Often the smaller markets can be quite lucrative because they may not have the well-developed infrastructure of larger ones. Singapore has a high acceptance of technological security solutions and a number of Australian companies have found success there. Singapore even maintains one of its air force squadrons in Australia as part of Australia’s training program for allies, which has become a valuable source of revenue.
On a grander scale CGear Australia, based in Port Melbourne, is a classic example of Aussie innovation solving problems for major military establishments. CGear makes rapidly deployable helicopter landing mats for helicopters operating in harsh sand and dust environments and, not surprisingly, is active in the Middle East where its HeliMats can also be used as a field screen, as a wind break and as ground cover.
According to CGear CEO Glen Sinclair-Gibson, the company’s innovative product has also been discovered by the US Marine Corps that uses HeliMats throughout its operations to overcome dust-driven ‘brown outs’—a problem that has plagued helicopter services for more than 70 years.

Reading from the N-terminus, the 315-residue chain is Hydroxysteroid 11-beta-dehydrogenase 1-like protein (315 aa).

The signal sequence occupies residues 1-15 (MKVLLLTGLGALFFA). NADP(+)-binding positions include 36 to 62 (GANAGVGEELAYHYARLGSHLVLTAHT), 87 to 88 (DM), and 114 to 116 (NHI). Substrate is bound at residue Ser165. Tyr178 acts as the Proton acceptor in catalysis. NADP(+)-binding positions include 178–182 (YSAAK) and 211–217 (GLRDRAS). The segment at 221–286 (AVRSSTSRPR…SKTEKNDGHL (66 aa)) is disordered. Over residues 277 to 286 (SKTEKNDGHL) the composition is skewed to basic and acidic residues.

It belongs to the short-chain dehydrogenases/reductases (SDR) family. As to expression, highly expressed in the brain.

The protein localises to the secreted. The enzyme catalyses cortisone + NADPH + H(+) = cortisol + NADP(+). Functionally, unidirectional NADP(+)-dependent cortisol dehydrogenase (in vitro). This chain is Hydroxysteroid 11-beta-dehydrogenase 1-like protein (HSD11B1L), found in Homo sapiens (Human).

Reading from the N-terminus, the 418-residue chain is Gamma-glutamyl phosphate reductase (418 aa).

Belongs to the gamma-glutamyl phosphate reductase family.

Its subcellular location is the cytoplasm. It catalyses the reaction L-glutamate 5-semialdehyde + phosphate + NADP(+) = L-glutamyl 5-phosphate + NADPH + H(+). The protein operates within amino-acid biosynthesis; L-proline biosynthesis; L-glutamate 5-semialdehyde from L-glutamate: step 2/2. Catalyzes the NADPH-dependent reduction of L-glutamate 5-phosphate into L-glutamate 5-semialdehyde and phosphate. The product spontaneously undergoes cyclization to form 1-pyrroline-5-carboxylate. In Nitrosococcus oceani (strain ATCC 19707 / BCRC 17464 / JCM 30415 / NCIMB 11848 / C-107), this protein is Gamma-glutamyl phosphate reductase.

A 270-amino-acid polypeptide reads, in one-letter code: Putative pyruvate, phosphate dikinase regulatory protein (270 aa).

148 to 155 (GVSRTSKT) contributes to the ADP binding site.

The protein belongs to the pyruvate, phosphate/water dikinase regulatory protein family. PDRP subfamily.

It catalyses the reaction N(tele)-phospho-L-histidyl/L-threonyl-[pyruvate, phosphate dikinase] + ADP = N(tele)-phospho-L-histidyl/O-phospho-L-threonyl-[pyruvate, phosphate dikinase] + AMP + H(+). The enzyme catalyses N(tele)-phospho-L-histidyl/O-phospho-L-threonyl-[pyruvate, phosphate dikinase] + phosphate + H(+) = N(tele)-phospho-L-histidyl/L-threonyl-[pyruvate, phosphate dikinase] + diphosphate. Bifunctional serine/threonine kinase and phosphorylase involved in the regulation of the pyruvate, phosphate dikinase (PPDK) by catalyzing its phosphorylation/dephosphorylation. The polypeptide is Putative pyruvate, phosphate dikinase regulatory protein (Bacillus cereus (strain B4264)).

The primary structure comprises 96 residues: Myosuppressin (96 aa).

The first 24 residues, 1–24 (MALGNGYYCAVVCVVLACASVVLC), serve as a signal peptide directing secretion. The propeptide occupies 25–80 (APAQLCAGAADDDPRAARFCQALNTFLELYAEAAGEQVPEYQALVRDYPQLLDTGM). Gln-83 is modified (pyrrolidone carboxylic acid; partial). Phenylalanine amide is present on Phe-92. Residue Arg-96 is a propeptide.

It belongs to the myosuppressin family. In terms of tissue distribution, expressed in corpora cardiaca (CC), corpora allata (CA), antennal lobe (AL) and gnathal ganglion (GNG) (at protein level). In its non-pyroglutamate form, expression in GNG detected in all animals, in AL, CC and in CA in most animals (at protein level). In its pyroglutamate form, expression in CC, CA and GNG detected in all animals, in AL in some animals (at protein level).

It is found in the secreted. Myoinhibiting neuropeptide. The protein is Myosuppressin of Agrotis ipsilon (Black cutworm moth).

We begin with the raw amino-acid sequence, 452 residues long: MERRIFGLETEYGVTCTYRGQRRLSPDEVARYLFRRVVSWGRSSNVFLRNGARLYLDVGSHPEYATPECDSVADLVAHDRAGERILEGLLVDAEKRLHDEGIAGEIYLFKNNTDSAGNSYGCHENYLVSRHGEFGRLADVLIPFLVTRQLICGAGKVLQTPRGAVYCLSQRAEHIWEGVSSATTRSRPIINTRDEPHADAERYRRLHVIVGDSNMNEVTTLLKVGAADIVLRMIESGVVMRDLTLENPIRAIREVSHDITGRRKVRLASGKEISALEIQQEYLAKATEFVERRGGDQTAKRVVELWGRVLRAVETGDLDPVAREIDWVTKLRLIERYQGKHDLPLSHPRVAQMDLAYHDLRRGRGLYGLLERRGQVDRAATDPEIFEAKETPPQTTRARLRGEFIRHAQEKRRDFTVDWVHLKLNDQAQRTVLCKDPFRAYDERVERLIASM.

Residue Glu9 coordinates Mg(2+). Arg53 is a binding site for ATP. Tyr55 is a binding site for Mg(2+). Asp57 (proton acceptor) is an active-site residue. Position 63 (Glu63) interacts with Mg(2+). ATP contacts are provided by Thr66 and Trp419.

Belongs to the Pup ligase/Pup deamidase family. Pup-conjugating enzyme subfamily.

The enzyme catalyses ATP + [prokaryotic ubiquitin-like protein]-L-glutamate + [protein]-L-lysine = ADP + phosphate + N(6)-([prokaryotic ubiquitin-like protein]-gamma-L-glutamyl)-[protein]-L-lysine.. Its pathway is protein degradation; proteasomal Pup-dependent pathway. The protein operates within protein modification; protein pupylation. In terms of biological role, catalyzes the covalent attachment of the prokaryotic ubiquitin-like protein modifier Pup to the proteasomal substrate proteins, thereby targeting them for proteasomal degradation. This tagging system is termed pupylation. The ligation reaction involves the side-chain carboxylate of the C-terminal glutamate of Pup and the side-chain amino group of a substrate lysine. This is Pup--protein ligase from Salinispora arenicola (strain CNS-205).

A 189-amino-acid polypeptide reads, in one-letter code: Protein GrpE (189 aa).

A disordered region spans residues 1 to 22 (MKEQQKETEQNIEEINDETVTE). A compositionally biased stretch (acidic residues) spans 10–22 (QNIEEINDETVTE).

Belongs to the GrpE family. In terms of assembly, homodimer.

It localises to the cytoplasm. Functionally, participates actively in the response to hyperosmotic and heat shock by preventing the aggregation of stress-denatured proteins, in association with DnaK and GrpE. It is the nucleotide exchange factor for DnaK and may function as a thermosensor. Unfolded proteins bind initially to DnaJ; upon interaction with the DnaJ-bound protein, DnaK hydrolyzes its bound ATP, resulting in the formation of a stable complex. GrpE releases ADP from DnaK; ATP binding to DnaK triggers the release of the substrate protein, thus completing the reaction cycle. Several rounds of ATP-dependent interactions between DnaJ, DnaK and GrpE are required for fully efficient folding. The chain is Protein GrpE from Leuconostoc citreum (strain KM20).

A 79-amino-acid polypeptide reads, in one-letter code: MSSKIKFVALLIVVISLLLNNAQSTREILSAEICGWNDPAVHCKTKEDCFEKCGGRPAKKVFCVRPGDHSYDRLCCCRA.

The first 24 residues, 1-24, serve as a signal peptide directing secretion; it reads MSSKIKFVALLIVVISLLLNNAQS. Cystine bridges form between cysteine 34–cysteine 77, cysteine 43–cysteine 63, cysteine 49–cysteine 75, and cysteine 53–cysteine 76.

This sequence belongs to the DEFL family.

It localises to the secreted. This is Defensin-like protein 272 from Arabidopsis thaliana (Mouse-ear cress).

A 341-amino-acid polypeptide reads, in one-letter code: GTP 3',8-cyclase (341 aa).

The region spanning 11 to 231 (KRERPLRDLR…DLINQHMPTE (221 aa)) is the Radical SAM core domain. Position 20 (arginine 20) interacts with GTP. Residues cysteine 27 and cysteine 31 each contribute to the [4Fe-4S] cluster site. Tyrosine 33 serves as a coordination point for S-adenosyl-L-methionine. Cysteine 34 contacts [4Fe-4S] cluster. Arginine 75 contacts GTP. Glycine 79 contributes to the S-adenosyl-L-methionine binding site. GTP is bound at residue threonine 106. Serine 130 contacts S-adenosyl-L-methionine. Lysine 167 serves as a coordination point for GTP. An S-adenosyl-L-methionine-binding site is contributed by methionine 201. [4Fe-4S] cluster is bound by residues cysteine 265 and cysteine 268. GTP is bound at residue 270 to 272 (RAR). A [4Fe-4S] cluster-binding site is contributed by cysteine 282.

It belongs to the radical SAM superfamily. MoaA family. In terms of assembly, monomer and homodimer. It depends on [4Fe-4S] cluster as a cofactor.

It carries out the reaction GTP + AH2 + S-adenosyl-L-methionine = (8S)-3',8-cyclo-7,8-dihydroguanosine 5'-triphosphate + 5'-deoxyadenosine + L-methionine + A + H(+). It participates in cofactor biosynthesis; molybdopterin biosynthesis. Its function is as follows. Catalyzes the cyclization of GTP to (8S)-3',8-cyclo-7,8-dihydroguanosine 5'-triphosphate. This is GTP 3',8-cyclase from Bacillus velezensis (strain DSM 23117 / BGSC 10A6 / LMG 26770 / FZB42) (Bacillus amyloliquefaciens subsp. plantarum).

Non-security exporters: Unlocked
The breadth of defence and security products and services currently being exported by Australia-based firms means industries external to the defence and security industry may already provide a link in the security export chain. Exports include training and education services, flight training, aircraft spares, IT and communication products, air traffic management, uniforms and protective equipment, aircraft maintenance and modification, engine overhauls and repairs and precision manufacturing, most of which already have established export streams across various other sectors.
Although Australia also exports specific defence and security products—weapons, armoured vehicles, patrol vessels, security services, building access and perimeter security applications and border controls—goods and services in other sectors, such as emergency, rescue and health equipment, are also required and can be supplied by external industries.